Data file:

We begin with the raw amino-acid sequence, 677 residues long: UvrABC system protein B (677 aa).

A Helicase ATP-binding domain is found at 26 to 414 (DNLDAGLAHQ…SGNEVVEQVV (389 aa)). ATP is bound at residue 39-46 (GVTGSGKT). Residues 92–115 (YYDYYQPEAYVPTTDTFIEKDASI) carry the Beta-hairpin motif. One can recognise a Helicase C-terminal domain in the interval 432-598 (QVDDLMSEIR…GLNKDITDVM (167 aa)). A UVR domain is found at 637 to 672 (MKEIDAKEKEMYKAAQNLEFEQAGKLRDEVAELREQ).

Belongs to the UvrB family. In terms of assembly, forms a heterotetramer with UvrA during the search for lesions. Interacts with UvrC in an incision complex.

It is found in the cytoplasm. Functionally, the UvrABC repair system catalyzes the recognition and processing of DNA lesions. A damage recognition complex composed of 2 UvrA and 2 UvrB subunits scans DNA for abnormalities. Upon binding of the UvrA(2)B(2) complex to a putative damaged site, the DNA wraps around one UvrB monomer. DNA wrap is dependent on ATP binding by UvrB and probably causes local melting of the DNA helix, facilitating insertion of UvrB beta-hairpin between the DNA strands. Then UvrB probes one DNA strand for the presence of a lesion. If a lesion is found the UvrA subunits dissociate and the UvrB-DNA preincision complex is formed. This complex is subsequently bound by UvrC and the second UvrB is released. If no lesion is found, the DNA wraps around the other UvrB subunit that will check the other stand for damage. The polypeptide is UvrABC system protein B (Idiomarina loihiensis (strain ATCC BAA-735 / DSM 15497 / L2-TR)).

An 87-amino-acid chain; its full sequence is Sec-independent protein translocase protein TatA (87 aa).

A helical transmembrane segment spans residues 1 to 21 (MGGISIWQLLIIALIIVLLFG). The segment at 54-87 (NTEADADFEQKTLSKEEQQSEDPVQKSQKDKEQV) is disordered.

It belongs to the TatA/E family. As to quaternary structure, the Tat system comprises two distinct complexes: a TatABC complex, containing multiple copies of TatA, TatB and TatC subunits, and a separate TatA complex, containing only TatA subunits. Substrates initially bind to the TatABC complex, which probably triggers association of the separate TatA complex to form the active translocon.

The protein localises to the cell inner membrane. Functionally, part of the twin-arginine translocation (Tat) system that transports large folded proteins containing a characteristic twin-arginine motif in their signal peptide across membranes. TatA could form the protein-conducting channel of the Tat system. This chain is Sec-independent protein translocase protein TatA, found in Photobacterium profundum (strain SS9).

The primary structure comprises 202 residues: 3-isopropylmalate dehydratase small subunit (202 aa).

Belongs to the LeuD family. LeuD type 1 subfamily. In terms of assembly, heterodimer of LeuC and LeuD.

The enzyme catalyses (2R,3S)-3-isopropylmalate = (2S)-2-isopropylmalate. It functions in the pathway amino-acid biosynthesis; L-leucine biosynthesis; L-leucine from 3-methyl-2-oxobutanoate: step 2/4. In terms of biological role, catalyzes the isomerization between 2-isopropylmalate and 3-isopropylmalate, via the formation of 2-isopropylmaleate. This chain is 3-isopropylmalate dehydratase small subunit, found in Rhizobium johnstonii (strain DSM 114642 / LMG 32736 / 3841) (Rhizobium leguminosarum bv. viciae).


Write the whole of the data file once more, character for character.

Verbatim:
We begin with the raw amino-acid sequence, 677 residues long: UvrABC system protein B (677 aa).

A Helicase ATP-binding domain is found at 26 to 414 (DNLDAGLAHQ…SGNEVVEQVV (389 aa)). ATP is bound at residue 39-46 (GVTGSGKT). Residues 92–115 (YYDYYQPEAYVPTTDTFIEKDASI) carry the Beta-hairpin motif. One can recognise a Helicase C-terminal domain in the interval 432-598 (QVDDLMSEIR…GLNKDITDVM (167 aa)). A UVR domain is found at 637 to 672 (MKEIDAKEKEMYKAAQNLEFEQAGKLRDEVAELREQ).

Belongs to the UvrB family. In terms of assembly, forms a heterotetramer with UvrA during the search for lesions. Interacts with UvrC in an incision complex.

It is found in the cytoplasm. Functionally, the UvrABC repair system catalyzes the recognition and processing of DNA lesions. A damage recognition complex composed of 2 UvrA and 2 UvrB subunits scans DNA for abnormalities. Upon binding of the UvrA(2)B(2) complex to a putative damaged site, the DNA wraps around one UvrB monomer. DNA wrap is dependent on ATP binding by UvrB and probably causes local melting of the DNA helix, facilitating insertion of UvrB beta-hairpin between the DNA strands. Then UvrB probes one DNA strand for the presence of a lesion. If a lesion is found the UvrA subunits dissociate and the UvrB-DNA preincision complex is formed. This complex is subsequently bound by UvrC and the second UvrB is released. If no lesion is found, the DNA wraps around the other UvrB subunit that will check the other stand for damage. The polypeptide is UvrABC system protein B (Idiomarina loihiensis (strain ATCC BAA-735 / DSM 15497 / L2-TR)).

An 87-amino-acid chain; its full sequence is Sec-independent protein translocase protein TatA (87 aa).

A helical transmembrane segment spans residues 1 to 21 (MGGISIWQLLIIALIIVLLFG). The segment at 54-87 (NTEADADFEQKTLSKEEQQSEDPVQKSQKDKEQV) is disordered.

It belongs to the TatA/E family. As to quaternary structure, the Tat system comprises two distinct complexes: a TatABC complex, containing multiple copies of TatA, TatB and TatC subunits, and a separate TatA complex, containing only TatA subunits. Substrates initially bind to the TatABC complex, which probably triggers association of the separate TatA complex to form the active translocon.

The protein localises to the cell inner membrane. Functionally, part of the twin-arginine translocation (Tat) system that transports large folded proteins containing a characteristic twin-arginine motif in their signal peptide across membranes. TatA could form the protein-conducting channel of the Tat system. This chain is Sec-independent protein translocase protein TatA, found in Photobacterium profundum (strain SS9).

The primary structure comprises 202 residues: 3-isopropylmalate dehydratase small subunit (202 aa).

Belongs to the LeuD family. LeuD type 1 subfamily. In terms of assembly, heterodimer of LeuC and LeuD.

The enzyme catalyses (2R,3S)-3-isopropylmalate = (2S)-2-isopropylmalate. It functions in the pathway amino-acid biosynthesis; L-leucine biosynthesis; L-leucine from 3-methyl-2-oxobutanoate: step 2/4. In terms of biological role, catalyzes the isomerization between 2-isopropylmalate and 3-isopropylmalate, via the formation of 2-isopropylmaleate. This chain is 3-isopropylmalate dehydratase small subunit, found in Rhizobium johnstonii (strain DSM 114642 / LMG 32736 / 3841) (Rhizobium leguminosarum bv. viciae).